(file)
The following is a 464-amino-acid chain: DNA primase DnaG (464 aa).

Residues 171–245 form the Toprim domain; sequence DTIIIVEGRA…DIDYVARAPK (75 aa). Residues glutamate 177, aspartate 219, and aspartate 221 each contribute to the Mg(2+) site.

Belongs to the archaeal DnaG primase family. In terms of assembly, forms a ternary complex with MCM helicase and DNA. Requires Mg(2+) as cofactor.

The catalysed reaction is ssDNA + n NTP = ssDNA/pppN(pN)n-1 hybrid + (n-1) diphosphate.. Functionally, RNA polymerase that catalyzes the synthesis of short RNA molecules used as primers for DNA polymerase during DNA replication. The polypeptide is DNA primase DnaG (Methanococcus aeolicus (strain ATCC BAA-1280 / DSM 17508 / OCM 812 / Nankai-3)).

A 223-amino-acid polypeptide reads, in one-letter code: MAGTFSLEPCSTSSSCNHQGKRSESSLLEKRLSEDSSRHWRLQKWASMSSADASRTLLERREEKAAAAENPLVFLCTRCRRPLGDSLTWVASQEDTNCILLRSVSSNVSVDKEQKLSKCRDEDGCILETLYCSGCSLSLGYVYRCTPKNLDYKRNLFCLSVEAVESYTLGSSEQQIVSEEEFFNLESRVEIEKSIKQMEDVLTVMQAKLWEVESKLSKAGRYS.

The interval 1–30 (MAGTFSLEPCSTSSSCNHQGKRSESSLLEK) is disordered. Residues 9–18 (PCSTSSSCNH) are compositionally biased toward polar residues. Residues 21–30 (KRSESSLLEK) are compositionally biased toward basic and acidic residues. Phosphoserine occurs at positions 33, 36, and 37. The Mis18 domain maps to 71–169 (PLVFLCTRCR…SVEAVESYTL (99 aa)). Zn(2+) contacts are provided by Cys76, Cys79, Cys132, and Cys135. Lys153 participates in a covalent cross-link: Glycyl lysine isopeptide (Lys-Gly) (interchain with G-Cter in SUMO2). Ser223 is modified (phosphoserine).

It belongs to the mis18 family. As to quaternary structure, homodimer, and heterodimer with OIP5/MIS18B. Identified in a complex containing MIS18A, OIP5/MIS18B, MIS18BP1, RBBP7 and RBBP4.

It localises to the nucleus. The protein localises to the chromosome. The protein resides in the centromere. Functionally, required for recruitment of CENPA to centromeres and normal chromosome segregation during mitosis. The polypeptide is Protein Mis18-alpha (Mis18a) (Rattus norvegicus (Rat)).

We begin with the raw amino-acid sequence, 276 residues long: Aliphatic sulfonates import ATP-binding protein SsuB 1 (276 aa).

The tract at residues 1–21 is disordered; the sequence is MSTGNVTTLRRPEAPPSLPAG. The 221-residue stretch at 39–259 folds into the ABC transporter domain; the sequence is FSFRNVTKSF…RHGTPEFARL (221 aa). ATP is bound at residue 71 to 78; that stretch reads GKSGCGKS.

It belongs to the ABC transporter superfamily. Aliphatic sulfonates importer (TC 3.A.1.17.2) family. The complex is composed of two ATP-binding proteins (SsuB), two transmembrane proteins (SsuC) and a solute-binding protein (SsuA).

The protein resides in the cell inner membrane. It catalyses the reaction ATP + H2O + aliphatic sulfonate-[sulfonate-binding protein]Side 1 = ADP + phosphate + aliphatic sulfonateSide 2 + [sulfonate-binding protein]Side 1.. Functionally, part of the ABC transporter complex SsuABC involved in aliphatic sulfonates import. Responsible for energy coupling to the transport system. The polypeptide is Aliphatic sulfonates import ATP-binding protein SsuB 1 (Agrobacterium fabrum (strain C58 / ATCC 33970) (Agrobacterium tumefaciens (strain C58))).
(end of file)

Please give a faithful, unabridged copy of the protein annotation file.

The following is a 464-amino-acid chain: DNA primase DnaG (464 aa).

Residues 171–245 form the Toprim domain; sequence DTIIIVEGRA…DIDYVARAPK (75 aa). Residues glutamate 177, aspartate 219, and aspartate 221 each contribute to the Mg(2+) site.

Belongs to the archaeal DnaG primase family. In terms of assembly, forms a ternary complex with MCM helicase and DNA. Requires Mg(2+) as cofactor.

The catalysed reaction is ssDNA + n NTP = ssDNA/pppN(pN)n-1 hybrid + (n-1) diphosphate.. Functionally, RNA polymerase that catalyzes the synthesis of short RNA molecules used as primers for DNA polymerase during DNA replication. The polypeptide is DNA primase DnaG (Methanococcus aeolicus (strain ATCC BAA-1280 / DSM 17508 / OCM 812 / Nankai-3)).

A 223-amino-acid polypeptide reads, in one-letter code: MAGTFSLEPCSTSSSCNHQGKRSESSLLEKRLSEDSSRHWRLQKWASMSSADASRTLLERREEKAAAAENPLVFLCTRCRRPLGDSLTWVASQEDTNCILLRSVSSNVSVDKEQKLSKCRDEDGCILETLYCSGCSLSLGYVYRCTPKNLDYKRNLFCLSVEAVESYTLGSSEQQIVSEEEFFNLESRVEIEKSIKQMEDVLTVMQAKLWEVESKLSKAGRYS.

The interval 1–30 (MAGTFSLEPCSTSSSCNHQGKRSESSLLEK) is disordered. Residues 9–18 (PCSTSSSCNH) are compositionally biased toward polar residues. Residues 21–30 (KRSESSLLEK) are compositionally biased toward basic and acidic residues. Phosphoserine occurs at positions 33, 36, and 37. The Mis18 domain maps to 71–169 (PLVFLCTRCR…SVEAVESYTL (99 aa)). Zn(2+) contacts are provided by Cys76, Cys79, Cys132, and Cys135. Lys153 participates in a covalent cross-link: Glycyl lysine isopeptide (Lys-Gly) (interchain with G-Cter in SUMO2). Ser223 is modified (phosphoserine).

It belongs to the mis18 family. As to quaternary structure, homodimer, and heterodimer with OIP5/MIS18B. Identified in a complex containing MIS18A, OIP5/MIS18B, MIS18BP1, RBBP7 and RBBP4.

It localises to the nucleus. The protein localises to the chromosome. The protein resides in the centromere. Functionally, required for recruitment of CENPA to centromeres and normal chromosome segregation during mitosis. The polypeptide is Protein Mis18-alpha (Mis18a) (Rattus norvegicus (Rat)).

We begin with the raw amino-acid sequence, 276 residues long: Aliphatic sulfonates import ATP-binding protein SsuB 1 (276 aa).

The tract at residues 1–21 is disordered; the sequence is MSTGNVTTLRRPEAPPSLPAG. The 221-residue stretch at 39–259 folds into the ABC transporter domain; the sequence is FSFRNVTKSF…RHGTPEFARL (221 aa). ATP is bound at residue 71 to 78; that stretch reads GKSGCGKS.

It belongs to the ABC transporter superfamily. Aliphatic sulfonates importer (TC 3.A.1.17.2) family. The complex is composed of two ATP-binding proteins (SsuB), two transmembrane proteins (SsuC) and a solute-binding protein (SsuA).

The protein resides in the cell inner membrane. It catalyses the reaction ATP + H2O + aliphatic sulfonate-[sulfonate-binding protein]Side 1 = ADP + phosphate + aliphatic sulfonateSide 2 + [sulfonate-binding protein]Side 1.. Functionally, part of the ABC transporter complex SsuABC involved in aliphatic sulfonates import. Responsible for energy coupling to the transport system. The polypeptide is Aliphatic sulfonates import ATP-binding protein SsuB 1 (Agrobacterium fabrum (strain C58 / ATCC 33970) (Agrobacterium tumefaciens (strain C58))).